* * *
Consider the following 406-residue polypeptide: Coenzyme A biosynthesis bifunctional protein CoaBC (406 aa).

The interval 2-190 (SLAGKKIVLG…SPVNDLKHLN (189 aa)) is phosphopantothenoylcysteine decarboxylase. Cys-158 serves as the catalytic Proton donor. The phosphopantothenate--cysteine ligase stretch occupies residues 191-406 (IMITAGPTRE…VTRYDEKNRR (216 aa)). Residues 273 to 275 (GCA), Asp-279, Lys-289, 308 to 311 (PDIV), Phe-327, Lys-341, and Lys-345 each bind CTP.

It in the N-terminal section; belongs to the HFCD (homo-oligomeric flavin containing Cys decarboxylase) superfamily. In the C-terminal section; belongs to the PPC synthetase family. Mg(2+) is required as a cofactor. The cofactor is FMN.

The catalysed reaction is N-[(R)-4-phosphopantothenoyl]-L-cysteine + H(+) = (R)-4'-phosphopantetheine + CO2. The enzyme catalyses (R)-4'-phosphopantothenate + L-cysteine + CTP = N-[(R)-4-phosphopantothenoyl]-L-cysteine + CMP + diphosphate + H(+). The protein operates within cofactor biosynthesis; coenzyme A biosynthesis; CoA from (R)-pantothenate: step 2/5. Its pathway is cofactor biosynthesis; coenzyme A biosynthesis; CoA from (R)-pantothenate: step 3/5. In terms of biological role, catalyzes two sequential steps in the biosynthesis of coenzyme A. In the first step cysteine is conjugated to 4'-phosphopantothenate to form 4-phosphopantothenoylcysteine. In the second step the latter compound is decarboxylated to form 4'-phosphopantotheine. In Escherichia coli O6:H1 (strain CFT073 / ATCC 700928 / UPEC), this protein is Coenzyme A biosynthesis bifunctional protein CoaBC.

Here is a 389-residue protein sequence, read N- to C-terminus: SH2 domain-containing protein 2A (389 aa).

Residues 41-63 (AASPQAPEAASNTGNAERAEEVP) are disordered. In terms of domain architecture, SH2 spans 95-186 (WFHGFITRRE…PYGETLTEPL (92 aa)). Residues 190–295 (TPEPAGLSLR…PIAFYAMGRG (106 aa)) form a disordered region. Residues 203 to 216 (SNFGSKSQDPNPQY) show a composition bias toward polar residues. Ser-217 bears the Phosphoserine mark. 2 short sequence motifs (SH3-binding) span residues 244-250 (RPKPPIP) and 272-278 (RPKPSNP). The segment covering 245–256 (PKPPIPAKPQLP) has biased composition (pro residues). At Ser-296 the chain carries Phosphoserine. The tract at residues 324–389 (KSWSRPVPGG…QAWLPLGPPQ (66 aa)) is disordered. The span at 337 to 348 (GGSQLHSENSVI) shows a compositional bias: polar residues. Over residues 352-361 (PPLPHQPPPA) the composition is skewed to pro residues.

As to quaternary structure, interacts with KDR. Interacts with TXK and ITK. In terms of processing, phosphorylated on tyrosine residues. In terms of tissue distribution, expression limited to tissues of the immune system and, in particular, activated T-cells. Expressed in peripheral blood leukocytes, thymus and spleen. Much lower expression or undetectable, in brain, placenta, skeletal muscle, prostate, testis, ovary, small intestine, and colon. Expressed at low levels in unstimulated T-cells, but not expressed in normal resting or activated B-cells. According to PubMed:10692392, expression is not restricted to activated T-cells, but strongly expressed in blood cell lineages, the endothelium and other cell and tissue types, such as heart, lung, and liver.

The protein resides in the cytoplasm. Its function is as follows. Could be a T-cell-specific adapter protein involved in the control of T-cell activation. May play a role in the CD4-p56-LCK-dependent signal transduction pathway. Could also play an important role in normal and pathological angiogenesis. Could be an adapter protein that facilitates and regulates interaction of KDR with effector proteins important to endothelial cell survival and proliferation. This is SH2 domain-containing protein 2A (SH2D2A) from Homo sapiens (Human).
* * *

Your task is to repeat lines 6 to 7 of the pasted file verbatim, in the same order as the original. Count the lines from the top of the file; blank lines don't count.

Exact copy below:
Residues 41-63 (AASPQAPEAASNTGNAERAEEVP) are disordered. In terms of domain architecture, SH2 spans 95-186 (WFHGFITRRE…PYGETLTEPL (92 aa)). Residues 190–295 (TPEPAGLSLR…PIAFYAMGRG (106 aa)) form a disordered region. Residues 203 to 216 (SNFGSKSQDPNPQY) show a composition bias toward polar residues. Ser-217 bears the Phosphoserine mark. 2 short sequence motifs (SH3-binding) span residues 244-250 (RPKPPIP) and 272-278 (RPKPSNP). The segment covering 245–256 (PKPPIPAKPQLP) has biased composition (pro residues). At Ser-296 the chain carries Phosphoserine. The tract at residues 324–389 (KSWSRPVPGG…QAWLPLGPPQ (66 aa)) is disordered. The span at 337 to 348 (GGSQLHSENSVI) shows a compositional bias: polar residues. Over residues 352-361 (PPLPHQPPPA) the composition is skewed to pro residues.

As to quaternary structure, interacts with KDR. Interacts with TXK and ITK. In terms of processing, phosphorylated on tyrosine residues. In terms of tissue distribution, expression limited to tissues of the immune system and, in particular, activated T-cells. Expressed in peripheral blood leukocytes, thymus and spleen. Much lower expression or undetectable, in brain, placenta, skeletal muscle, prostate, testis, ovary, small intestine, and colon. Expressed at low levels in unstimulated T-cells, but not expressed in normal resting or activated B-cells. According to PubMed:10692392, expression is not restricted to activated T-cells, but strongly expressed in blood cell lineages, the endothelium and other cell and tissue types, such as heart, lung, and liver.